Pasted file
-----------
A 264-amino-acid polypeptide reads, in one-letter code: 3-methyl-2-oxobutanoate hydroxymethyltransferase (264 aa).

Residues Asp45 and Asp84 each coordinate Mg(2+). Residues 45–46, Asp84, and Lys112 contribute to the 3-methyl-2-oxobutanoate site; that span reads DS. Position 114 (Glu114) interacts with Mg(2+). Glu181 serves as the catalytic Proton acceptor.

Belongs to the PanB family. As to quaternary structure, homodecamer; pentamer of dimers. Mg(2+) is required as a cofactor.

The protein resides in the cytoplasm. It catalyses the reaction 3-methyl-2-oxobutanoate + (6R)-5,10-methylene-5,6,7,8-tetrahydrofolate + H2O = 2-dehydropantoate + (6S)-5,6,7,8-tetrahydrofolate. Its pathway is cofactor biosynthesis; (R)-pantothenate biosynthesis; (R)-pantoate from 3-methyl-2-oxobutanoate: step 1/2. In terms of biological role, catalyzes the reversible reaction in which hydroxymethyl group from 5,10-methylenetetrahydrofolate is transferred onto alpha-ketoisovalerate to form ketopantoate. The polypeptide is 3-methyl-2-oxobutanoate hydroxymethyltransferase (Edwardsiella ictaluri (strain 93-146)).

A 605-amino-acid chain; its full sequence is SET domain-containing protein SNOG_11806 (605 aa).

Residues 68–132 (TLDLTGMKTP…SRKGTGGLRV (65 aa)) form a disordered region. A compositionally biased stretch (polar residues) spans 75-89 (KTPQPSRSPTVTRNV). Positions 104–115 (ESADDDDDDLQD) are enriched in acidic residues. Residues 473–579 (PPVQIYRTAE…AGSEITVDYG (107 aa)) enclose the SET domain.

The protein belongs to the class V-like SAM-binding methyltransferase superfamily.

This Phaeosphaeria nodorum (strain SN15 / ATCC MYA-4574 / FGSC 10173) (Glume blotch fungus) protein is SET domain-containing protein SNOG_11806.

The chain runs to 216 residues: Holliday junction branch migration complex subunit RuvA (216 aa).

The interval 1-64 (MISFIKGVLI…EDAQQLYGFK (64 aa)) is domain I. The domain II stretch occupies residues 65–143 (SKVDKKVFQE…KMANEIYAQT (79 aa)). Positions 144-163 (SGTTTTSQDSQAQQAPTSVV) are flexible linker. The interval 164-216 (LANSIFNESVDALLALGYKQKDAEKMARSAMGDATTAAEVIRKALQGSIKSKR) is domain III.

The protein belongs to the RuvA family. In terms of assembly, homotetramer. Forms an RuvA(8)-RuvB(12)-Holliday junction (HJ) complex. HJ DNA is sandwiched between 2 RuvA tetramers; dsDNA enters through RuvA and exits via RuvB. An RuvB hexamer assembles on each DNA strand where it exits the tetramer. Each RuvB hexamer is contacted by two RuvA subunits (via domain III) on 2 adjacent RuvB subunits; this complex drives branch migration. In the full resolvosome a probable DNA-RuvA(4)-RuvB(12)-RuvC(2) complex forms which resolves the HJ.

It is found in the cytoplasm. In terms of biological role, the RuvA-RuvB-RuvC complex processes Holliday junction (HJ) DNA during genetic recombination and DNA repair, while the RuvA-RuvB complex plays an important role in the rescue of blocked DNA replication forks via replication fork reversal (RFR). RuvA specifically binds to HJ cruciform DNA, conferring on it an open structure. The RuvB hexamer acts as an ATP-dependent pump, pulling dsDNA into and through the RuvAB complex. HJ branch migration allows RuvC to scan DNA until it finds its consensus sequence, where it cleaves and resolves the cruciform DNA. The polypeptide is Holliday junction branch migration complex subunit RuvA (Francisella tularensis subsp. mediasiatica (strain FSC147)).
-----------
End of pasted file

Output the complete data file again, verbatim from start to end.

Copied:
A 264-amino-acid polypeptide reads, in one-letter code: 3-methyl-2-oxobutanoate hydroxymethyltransferase (264 aa).

Residues Asp45 and Asp84 each coordinate Mg(2+). Residues 45–46, Asp84, and Lys112 contribute to the 3-methyl-2-oxobutanoate site; that span reads DS. Position 114 (Glu114) interacts with Mg(2+). Glu181 serves as the catalytic Proton acceptor.

Belongs to the PanB family. As to quaternary structure, homodecamer; pentamer of dimers. Mg(2+) is required as a cofactor.

The protein resides in the cytoplasm. It catalyses the reaction 3-methyl-2-oxobutanoate + (6R)-5,10-methylene-5,6,7,8-tetrahydrofolate + H2O = 2-dehydropantoate + (6S)-5,6,7,8-tetrahydrofolate. Its pathway is cofactor biosynthesis; (R)-pantothenate biosynthesis; (R)-pantoate from 3-methyl-2-oxobutanoate: step 1/2. In terms of biological role, catalyzes the reversible reaction in which hydroxymethyl group from 5,10-methylenetetrahydrofolate is transferred onto alpha-ketoisovalerate to form ketopantoate. The polypeptide is 3-methyl-2-oxobutanoate hydroxymethyltransferase (Edwardsiella ictaluri (strain 93-146)).

A 605-amino-acid chain; its full sequence is SET domain-containing protein SNOG_11806 (605 aa).

Residues 68–132 (TLDLTGMKTP…SRKGTGGLRV (65 aa)) form a disordered region. A compositionally biased stretch (polar residues) spans 75-89 (KTPQPSRSPTVTRNV). Positions 104–115 (ESADDDDDDLQD) are enriched in acidic residues. Residues 473–579 (PPVQIYRTAE…AGSEITVDYG (107 aa)) enclose the SET domain.

The protein belongs to the class V-like SAM-binding methyltransferase superfamily.

This Phaeosphaeria nodorum (strain SN15 / ATCC MYA-4574 / FGSC 10173) (Glume blotch fungus) protein is SET domain-containing protein SNOG_11806.

The chain runs to 216 residues: Holliday junction branch migration complex subunit RuvA (216 aa).

The interval 1-64 (MISFIKGVLI…EDAQQLYGFK (64 aa)) is domain I. The domain II stretch occupies residues 65–143 (SKVDKKVFQE…KMANEIYAQT (79 aa)). Positions 144-163 (SGTTTTSQDSQAQQAPTSVV) are flexible linker. The interval 164-216 (LANSIFNESVDALLALGYKQKDAEKMARSAMGDATTAAEVIRKALQGSIKSKR) is domain III.

The protein belongs to the RuvA family. In terms of assembly, homotetramer. Forms an RuvA(8)-RuvB(12)-Holliday junction (HJ) complex. HJ DNA is sandwiched between 2 RuvA tetramers; dsDNA enters through RuvA and exits via RuvB. An RuvB hexamer assembles on each DNA strand where it exits the tetramer. Each RuvB hexamer is contacted by two RuvA subunits (via domain III) on 2 adjacent RuvB subunits; this complex drives branch migration. In the full resolvosome a probable DNA-RuvA(4)-RuvB(12)-RuvC(2) complex forms which resolves the HJ.

It is found in the cytoplasm. In terms of biological role, the RuvA-RuvB-RuvC complex processes Holliday junction (HJ) DNA during genetic recombination and DNA repair, while the RuvA-RuvB complex plays an important role in the rescue of blocked DNA replication forks via replication fork reversal (RFR). RuvA specifically binds to HJ cruciform DNA, conferring on it an open structure. The RuvB hexamer acts as an ATP-dependent pump, pulling dsDNA into and through the RuvAB complex. HJ branch migration allows RuvC to scan DNA until it finds its consensus sequence, where it cleaves and resolves the cruciform DNA. The polypeptide is Holliday junction branch migration complex subunit RuvA (Francisella tularensis subsp. mediasiatica (strain FSC147)).